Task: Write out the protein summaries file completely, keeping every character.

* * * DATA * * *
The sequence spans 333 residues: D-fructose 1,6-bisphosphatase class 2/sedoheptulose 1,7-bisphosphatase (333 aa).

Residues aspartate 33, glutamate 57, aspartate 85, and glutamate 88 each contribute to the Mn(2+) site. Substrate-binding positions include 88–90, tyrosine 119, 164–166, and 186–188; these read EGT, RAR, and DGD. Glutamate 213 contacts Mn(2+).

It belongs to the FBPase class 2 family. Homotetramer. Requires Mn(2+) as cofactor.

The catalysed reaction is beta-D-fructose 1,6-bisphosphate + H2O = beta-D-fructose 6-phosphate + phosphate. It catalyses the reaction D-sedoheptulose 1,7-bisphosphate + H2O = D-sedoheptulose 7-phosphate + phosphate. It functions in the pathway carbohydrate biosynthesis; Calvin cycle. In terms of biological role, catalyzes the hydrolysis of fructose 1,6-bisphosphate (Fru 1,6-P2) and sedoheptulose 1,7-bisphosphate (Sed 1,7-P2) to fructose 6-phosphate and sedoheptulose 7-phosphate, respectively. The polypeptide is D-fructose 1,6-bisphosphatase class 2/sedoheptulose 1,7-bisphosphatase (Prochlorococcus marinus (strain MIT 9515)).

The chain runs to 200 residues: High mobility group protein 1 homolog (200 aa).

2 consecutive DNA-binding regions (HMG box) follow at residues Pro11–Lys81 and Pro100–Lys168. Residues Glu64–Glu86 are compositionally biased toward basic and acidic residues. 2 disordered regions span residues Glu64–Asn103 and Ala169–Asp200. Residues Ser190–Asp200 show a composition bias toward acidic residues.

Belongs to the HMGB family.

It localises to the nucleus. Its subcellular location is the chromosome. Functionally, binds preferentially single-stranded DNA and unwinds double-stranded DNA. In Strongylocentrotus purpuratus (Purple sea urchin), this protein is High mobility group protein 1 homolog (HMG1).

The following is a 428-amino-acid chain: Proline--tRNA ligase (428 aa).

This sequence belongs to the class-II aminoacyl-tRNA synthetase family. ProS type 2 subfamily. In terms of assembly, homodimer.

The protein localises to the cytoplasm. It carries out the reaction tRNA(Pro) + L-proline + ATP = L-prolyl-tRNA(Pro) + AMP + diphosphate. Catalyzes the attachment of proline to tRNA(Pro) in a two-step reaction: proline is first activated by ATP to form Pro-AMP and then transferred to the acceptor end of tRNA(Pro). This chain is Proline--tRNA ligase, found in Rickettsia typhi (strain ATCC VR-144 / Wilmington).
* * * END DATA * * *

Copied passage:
The sequence spans 333 residues: D-fructose 1,6-bisphosphatase class 2/sedoheptulose 1,7-bisphosphatase (333 aa).

Residues aspartate 33, glutamate 57, aspartate 85, and glutamate 88 each contribute to the Mn(2+) site. Substrate-binding positions include 88–90, tyrosine 119, 164–166, and 186–188; these read EGT, RAR, and DGD. Glutamate 213 contacts Mn(2+).

It belongs to the FBPase class 2 family. Homotetramer. Requires Mn(2+) as cofactor.

The catalysed reaction is beta-D-fructose 1,6-bisphosphate + H2O = beta-D-fructose 6-phosphate + phosphate. It catalyses the reaction D-sedoheptulose 1,7-bisphosphate + H2O = D-sedoheptulose 7-phosphate + phosphate. It functions in the pathway carbohydrate biosynthesis; Calvin cycle. In terms of biological role, catalyzes the hydrolysis of fructose 1,6-bisphosphate (Fru 1,6-P2) and sedoheptulose 1,7-bisphosphate (Sed 1,7-P2) to fructose 6-phosphate and sedoheptulose 7-phosphate, respectively. The polypeptide is D-fructose 1,6-bisphosphatase class 2/sedoheptulose 1,7-bisphosphatase (Prochlorococcus marinus (strain MIT 9515)).

The chain runs to 200 residues: High mobility group protein 1 homolog (200 aa).

2 consecutive DNA-binding regions (HMG box) follow at residues Pro11–Lys81 and Pro100–Lys168. Residues Glu64–Glu86 are compositionally biased toward basic and acidic residues. 2 disordered regions span residues Glu64–Asn103 and Ala169–Asp200. Residues Ser190–Asp200 show a composition bias toward acidic residues.

Belongs to the HMGB family.

It localises to the nucleus. Its subcellular location is the chromosome. Functionally, binds preferentially single-stranded DNA and unwinds double-stranded DNA. In Strongylocentrotus purpuratus (Purple sea urchin), this protein is High mobility group protein 1 homolog (HMG1).

The following is a 428-amino-acid chain: Proline--tRNA ligase (428 aa).

This sequence belongs to the class-II aminoacyl-tRNA synthetase family. ProS type 2 subfamily. In terms of assembly, homodimer.

The protein localises to the cytoplasm. It carries out the reaction tRNA(Pro) + L-proline + ATP = L-prolyl-tRNA(Pro) + AMP + diphosphate. Catalyzes the attachment of proline to tRNA(Pro) in a two-step reaction: proline is first activated by ATP to form Pro-AMP and then transferred to the acceptor end of tRNA(Pro). This chain is Proline--tRNA ligase, found in Rickettsia typhi (strain ATCC VR-144 / Wilmington).